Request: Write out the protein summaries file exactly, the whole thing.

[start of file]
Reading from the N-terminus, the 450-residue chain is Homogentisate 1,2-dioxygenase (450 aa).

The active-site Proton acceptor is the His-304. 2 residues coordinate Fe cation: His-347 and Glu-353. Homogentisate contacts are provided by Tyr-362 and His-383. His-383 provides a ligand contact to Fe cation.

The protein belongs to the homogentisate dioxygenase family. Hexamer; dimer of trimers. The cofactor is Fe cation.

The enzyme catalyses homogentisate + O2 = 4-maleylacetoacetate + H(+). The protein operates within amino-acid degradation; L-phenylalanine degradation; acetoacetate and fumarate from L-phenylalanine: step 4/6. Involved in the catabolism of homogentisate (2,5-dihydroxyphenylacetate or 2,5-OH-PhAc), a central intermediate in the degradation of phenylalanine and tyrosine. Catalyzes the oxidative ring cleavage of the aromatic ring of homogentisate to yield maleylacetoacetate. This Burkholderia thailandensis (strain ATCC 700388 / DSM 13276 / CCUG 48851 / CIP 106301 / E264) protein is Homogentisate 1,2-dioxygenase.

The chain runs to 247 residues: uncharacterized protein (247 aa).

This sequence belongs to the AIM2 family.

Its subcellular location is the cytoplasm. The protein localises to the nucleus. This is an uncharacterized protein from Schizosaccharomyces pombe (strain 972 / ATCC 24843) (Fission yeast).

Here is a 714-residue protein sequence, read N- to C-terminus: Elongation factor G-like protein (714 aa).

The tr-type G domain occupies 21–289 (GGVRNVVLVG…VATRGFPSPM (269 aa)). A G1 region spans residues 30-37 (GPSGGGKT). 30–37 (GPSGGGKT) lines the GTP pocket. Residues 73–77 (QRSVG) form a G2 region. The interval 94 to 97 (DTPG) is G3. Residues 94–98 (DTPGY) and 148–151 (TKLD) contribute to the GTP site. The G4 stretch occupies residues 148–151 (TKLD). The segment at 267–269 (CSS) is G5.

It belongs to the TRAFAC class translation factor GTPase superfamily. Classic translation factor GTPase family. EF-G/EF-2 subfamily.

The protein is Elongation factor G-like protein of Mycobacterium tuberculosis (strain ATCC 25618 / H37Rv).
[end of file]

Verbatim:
Reading from the N-terminus, the 450-residue chain is Homogentisate 1,2-dioxygenase (450 aa).

The active-site Proton acceptor is the His-304. 2 residues coordinate Fe cation: His-347 and Glu-353. Homogentisate contacts are provided by Tyr-362 and His-383. His-383 provides a ligand contact to Fe cation.

The protein belongs to the homogentisate dioxygenase family. Hexamer; dimer of trimers. The cofactor is Fe cation.

The enzyme catalyses homogentisate + O2 = 4-maleylacetoacetate + H(+). The protein operates within amino-acid degradation; L-phenylalanine degradation; acetoacetate and fumarate from L-phenylalanine: step 4/6. Involved in the catabolism of homogentisate (2,5-dihydroxyphenylacetate or 2,5-OH-PhAc), a central intermediate in the degradation of phenylalanine and tyrosine. Catalyzes the oxidative ring cleavage of the aromatic ring of homogentisate to yield maleylacetoacetate. This Burkholderia thailandensis (strain ATCC 700388 / DSM 13276 / CCUG 48851 / CIP 106301 / E264) protein is Homogentisate 1,2-dioxygenase.

The chain runs to 247 residues: uncharacterized protein (247 aa).

This sequence belongs to the AIM2 family.

Its subcellular location is the cytoplasm. The protein localises to the nucleus. This is an uncharacterized protein from Schizosaccharomyces pombe (strain 972 / ATCC 24843) (Fission yeast).

Here is a 714-residue protein sequence, read N- to C-terminus: Elongation factor G-like protein (714 aa).

The tr-type G domain occupies 21–289 (GGVRNVVLVG…VATRGFPSPM (269 aa)). A G1 region spans residues 30-37 (GPSGGGKT). 30–37 (GPSGGGKT) lines the GTP pocket. Residues 73–77 (QRSVG) form a G2 region. The interval 94 to 97 (DTPG) is G3. Residues 94–98 (DTPGY) and 148–151 (TKLD) contribute to the GTP site. The G4 stretch occupies residues 148–151 (TKLD). The segment at 267–269 (CSS) is G5.

It belongs to the TRAFAC class translation factor GTPase superfamily. Classic translation factor GTPase family. EF-G/EF-2 subfamily.

The protein is Elongation factor G-like protein of Mycobacterium tuberculosis (strain ATCC 25618 / H37Rv).